Aral: One of the first things you should do if you set up Owncast is go to the admin and enter the default password and then change that default password from… I think it’s server setup. It’s the same as your stream key. I’ll just set it to my Basil dev password here. It’s not that important. I just don’t want anyone to log in right now and stream porn or anything, because that kind of thing happens on the Interwebs. So if I sign in now with that password, this is just Owncast running over here.
Aral: So that is how simple it is. To set this stuff up with Domain. Now, I do want to take you through a couple of things. First of all, this is for… Domain is for people who will actually run Small Web domains, which are kind of like on ramps onto the Small Web. So this is not what someone who wants to run Owncast, for example, or run their own Place on the on the Small Web will run themselves. This is like someone like me, like Small Web Small Technology Foundation… we’ll be running a Small Web domain, like at small-web.org, which is what we’re going to do…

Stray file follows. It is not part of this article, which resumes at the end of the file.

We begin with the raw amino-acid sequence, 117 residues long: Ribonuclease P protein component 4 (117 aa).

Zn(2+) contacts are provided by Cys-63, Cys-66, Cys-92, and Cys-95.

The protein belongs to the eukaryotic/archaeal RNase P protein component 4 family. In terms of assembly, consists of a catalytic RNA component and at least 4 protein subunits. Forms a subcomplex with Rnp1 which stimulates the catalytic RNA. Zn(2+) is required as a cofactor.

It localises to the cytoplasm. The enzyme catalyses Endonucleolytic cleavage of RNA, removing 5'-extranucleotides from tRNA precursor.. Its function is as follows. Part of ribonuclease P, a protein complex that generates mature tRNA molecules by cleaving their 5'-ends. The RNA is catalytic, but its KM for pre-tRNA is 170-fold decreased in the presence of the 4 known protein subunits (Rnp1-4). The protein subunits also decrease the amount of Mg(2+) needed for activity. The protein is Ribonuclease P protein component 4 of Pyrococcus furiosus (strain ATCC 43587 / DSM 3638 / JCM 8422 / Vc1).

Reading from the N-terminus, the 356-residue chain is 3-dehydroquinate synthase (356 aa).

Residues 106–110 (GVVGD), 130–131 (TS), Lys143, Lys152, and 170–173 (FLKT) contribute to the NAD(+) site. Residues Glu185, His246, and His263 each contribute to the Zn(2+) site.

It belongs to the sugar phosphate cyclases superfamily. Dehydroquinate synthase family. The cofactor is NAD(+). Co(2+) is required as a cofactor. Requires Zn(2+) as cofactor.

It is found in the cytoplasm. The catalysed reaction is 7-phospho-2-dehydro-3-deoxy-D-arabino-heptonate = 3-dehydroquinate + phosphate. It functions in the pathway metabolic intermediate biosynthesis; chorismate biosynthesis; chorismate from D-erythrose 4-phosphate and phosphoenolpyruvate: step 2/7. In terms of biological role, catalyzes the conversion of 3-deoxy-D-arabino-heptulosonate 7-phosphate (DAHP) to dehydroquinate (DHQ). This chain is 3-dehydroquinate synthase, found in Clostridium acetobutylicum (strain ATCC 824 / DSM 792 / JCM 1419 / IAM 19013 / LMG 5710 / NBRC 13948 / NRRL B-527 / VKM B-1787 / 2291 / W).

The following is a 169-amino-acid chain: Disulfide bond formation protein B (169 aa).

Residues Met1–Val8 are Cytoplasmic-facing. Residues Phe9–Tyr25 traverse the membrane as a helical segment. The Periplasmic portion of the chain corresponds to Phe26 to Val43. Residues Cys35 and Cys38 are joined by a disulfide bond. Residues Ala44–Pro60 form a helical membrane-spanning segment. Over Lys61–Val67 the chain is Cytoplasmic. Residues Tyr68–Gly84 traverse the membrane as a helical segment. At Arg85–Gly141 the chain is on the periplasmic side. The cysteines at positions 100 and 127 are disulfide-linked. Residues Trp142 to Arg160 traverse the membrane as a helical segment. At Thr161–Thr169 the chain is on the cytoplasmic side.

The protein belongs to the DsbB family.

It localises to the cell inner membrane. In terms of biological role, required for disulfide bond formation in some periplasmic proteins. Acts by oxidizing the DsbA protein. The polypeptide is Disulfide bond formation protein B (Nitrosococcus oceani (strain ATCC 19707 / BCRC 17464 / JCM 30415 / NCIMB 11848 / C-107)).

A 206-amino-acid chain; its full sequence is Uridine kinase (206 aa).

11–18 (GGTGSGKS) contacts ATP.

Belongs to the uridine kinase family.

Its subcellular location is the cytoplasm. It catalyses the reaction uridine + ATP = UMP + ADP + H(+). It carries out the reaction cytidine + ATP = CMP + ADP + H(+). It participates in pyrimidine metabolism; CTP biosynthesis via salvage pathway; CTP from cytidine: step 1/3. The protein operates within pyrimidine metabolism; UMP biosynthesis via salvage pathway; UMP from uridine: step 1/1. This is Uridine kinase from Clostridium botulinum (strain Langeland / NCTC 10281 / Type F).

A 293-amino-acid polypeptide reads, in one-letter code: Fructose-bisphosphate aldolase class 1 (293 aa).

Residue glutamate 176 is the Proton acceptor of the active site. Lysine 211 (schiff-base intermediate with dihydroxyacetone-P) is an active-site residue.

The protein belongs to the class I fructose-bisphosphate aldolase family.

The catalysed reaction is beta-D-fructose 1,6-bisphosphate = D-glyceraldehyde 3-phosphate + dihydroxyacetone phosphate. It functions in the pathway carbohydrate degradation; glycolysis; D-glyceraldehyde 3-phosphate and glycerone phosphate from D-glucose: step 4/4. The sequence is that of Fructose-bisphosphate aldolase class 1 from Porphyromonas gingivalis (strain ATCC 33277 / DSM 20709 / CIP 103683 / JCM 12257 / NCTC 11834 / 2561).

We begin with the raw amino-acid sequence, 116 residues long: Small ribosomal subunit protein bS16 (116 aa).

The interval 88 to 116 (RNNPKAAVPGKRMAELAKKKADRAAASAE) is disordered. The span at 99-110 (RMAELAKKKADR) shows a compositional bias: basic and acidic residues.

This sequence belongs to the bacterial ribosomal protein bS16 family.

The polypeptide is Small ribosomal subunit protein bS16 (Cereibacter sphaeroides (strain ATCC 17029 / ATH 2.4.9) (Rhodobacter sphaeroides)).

Laura: We have… Aral, we actually have a question that totally encaptures that…
Aral: Let’s go for it. Let’s take questions. Right. I’ve spoken enough…
Laura: …from Federico. No, I’m not saying… I’m not stopping you completely, I’m just saying, for now, perfect question.
Aral: Yeah, go for it.
Laura: So this is from Federico, who is in the chat here in the studio. “So which of these tools are to be used by the brain surgeon types of user? Which one is for the tech savvy? Here you are creating small sites under small-web.org, but if I want to offer the service to a local community, I guess I need an expert managing a dedicated VPS with Site.js?” And I thought, great question. I mean, I know the answer to it, but I think that you’ll answer it well.